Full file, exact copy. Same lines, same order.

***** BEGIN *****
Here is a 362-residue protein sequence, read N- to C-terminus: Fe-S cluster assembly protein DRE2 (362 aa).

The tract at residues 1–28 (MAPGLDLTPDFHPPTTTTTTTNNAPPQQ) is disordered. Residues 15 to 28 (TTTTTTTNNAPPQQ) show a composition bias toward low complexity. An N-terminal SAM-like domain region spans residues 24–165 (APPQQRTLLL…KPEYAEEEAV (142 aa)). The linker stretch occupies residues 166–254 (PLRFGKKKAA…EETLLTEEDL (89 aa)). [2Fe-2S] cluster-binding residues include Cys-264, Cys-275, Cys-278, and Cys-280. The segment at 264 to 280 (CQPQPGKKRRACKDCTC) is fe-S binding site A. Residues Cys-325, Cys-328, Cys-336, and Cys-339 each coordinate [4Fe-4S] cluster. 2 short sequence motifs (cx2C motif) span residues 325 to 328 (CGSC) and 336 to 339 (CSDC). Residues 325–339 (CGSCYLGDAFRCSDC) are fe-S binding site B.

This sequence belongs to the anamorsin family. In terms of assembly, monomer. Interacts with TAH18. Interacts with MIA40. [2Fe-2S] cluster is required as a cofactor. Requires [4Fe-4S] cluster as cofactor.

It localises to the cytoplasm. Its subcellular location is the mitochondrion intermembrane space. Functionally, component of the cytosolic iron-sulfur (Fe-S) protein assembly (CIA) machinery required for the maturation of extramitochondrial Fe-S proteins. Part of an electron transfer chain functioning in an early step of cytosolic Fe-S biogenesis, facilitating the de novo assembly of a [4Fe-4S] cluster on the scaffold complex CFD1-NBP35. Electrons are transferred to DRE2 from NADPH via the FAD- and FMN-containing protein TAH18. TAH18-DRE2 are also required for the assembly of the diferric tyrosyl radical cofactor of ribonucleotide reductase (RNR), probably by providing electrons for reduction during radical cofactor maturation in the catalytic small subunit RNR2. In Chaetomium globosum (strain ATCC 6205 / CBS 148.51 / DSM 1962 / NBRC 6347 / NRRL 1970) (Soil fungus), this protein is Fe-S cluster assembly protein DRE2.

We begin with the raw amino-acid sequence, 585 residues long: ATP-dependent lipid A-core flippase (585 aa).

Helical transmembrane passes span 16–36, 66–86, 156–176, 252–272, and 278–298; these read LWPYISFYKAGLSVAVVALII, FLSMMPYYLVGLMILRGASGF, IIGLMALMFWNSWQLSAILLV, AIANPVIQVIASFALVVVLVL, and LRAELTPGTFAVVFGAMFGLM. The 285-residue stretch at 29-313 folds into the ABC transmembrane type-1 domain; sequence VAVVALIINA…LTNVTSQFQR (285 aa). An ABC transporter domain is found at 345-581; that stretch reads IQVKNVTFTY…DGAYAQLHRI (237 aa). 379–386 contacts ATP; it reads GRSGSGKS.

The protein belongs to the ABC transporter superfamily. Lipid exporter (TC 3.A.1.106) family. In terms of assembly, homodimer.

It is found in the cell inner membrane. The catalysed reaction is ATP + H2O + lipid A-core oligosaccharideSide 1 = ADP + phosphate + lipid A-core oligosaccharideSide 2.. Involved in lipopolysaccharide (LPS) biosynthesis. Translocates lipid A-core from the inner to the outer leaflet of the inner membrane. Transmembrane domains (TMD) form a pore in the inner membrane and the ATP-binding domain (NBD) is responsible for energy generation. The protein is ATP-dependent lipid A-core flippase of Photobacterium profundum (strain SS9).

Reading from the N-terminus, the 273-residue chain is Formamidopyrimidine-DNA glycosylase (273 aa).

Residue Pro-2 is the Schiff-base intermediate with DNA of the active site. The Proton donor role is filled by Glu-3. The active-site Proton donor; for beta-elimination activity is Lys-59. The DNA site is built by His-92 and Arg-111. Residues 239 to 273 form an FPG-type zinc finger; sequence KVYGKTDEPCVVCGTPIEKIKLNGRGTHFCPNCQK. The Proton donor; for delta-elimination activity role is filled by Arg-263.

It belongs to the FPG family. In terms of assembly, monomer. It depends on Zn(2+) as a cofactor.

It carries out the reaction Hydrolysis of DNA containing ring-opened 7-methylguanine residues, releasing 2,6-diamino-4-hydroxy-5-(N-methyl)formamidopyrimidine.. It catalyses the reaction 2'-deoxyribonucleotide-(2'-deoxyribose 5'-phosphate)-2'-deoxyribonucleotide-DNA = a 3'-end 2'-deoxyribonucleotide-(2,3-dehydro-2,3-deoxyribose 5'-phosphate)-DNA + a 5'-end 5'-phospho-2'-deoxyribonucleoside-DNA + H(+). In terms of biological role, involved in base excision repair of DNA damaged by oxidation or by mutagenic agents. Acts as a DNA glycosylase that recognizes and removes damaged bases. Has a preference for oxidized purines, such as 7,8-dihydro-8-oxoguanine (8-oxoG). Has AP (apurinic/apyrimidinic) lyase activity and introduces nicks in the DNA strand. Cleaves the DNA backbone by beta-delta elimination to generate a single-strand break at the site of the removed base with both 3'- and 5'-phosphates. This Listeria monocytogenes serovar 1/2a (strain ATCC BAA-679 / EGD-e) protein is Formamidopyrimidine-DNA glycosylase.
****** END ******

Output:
Here is a 362-residue protein sequence, read N- to C-terminus: Fe-S cluster assembly protein DRE2 (362 aa).

The tract at residues 1–28 (MAPGLDLTPDFHPPTTTTTTTNNAPPQQ) is disordered. Residues 15 to 28 (TTTTTTTNNAPPQQ) show a composition bias toward low complexity. An N-terminal SAM-like domain region spans residues 24–165 (APPQQRTLLL…KPEYAEEEAV (142 aa)). The linker stretch occupies residues 166–254 (PLRFGKKKAA…EETLLTEEDL (89 aa)). [2Fe-2S] cluster-binding residues include Cys-264, Cys-275, Cys-278, and Cys-280. The segment at 264 to 280 (CQPQPGKKRRACKDCTC) is fe-S binding site A. Residues Cys-325, Cys-328, Cys-336, and Cys-339 each coordinate [4Fe-4S] cluster. 2 short sequence motifs (cx2C motif) span residues 325 to 328 (CGSC) and 336 to 339 (CSDC). Residues 325–339 (CGSCYLGDAFRCSDC) are fe-S binding site B.

This sequence belongs to the anamorsin family. In terms of assembly, monomer. Interacts with TAH18. Interacts with MIA40. [2Fe-2S] cluster is required as a cofactor. Requires [4Fe-4S] cluster as cofactor.

It localises to the cytoplasm. Its subcellular location is the mitochondrion intermembrane space. Functionally, component of the cytosolic iron-sulfur (Fe-S) protein assembly (CIA) machinery required for the maturation of extramitochondrial Fe-S proteins. Part of an electron transfer chain functioning in an early step of cytosolic Fe-S biogenesis, facilitating the de novo assembly of a [4Fe-4S] cluster on the scaffold complex CFD1-NBP35. Electrons are transferred to DRE2 from NADPH via the FAD- and FMN-containing protein TAH18. TAH18-DRE2 are also required for the assembly of the diferric tyrosyl radical cofactor of ribonucleotide reductase (RNR), probably by providing electrons for reduction during radical cofactor maturation in the catalytic small subunit RNR2. In Chaetomium globosum (strain ATCC 6205 / CBS 148.51 / DSM 1962 / NBRC 6347 / NRRL 1970) (Soil fungus), this protein is Fe-S cluster assembly protein DRE2.

We begin with the raw amino-acid sequence, 585 residues long: ATP-dependent lipid A-core flippase (585 aa).

Helical transmembrane passes span 16–36, 66–86, 156–176, 252–272, and 278–298; these read LWPYISFYKAGLSVAVVALII, FLSMMPYYLVGLMILRGASGF, IIGLMALMFWNSWQLSAILLV, AIANPVIQVIASFALVVVLVL, and LRAELTPGTFAVVFGAMFGLM. The 285-residue stretch at 29-313 folds into the ABC transmembrane type-1 domain; sequence VAVVALIINA…LTNVTSQFQR (285 aa). An ABC transporter domain is found at 345-581; that stretch reads IQVKNVTFTY…DGAYAQLHRI (237 aa). 379–386 contacts ATP; it reads GRSGSGKS.

The protein belongs to the ABC transporter superfamily. Lipid exporter (TC 3.A.1.106) family. In terms of assembly, homodimer.

It is found in the cell inner membrane. The catalysed reaction is ATP + H2O + lipid A-core oligosaccharideSide 1 = ADP + phosphate + lipid A-core oligosaccharideSide 2.. Involved in lipopolysaccharide (LPS) biosynthesis. Translocates lipid A-core from the inner to the outer leaflet of the inner membrane. Transmembrane domains (TMD) form a pore in the inner membrane and the ATP-binding domain (NBD) is responsible for energy generation. The protein is ATP-dependent lipid A-core flippase of Photobacterium profundum (strain SS9).

Reading from the N-terminus, the 273-residue chain is Formamidopyrimidine-DNA glycosylase (273 aa).

Residue Pro-2 is the Schiff-base intermediate with DNA of the active site. The Proton donor role is filled by Glu-3. The active-site Proton donor; for beta-elimination activity is Lys-59. The DNA site is built by His-92 and Arg-111. Residues 239 to 273 form an FPG-type zinc finger; sequence KVYGKTDEPCVVCGTPIEKIKLNGRGTHFCPNCQK. The Proton donor; for delta-elimination activity role is filled by Arg-263.

It belongs to the FPG family. In terms of assembly, monomer. It depends on Zn(2+) as a cofactor.

It carries out the reaction Hydrolysis of DNA containing ring-opened 7-methylguanine residues, releasing 2,6-diamino-4-hydroxy-5-(N-methyl)formamidopyrimidine.. It catalyses the reaction 2'-deoxyribonucleotide-(2'-deoxyribose 5'-phosphate)-2'-deoxyribonucleotide-DNA = a 3'-end 2'-deoxyribonucleotide-(2,3-dehydro-2,3-deoxyribose 5'-phosphate)-DNA + a 5'-end 5'-phospho-2'-deoxyribonucleoside-DNA + H(+). In terms of biological role, involved in base excision repair of DNA damaged by oxidation or by mutagenic agents. Acts as a DNA glycosylase that recognizes and removes damaged bases. Has a preference for oxidized purines, such as 7,8-dihydro-8-oxoguanine (8-oxoG). Has AP (apurinic/apyrimidinic) lyase activity and introduces nicks in the DNA strand. Cleaves the DNA backbone by beta-delta elimination to generate a single-strand break at the site of the removed base with both 3'- and 5'-phosphates. This Listeria monocytogenes serovar 1/2a (strain ATCC BAA-679 / EGD-e) protein is Formamidopyrimidine-DNA glycosylase.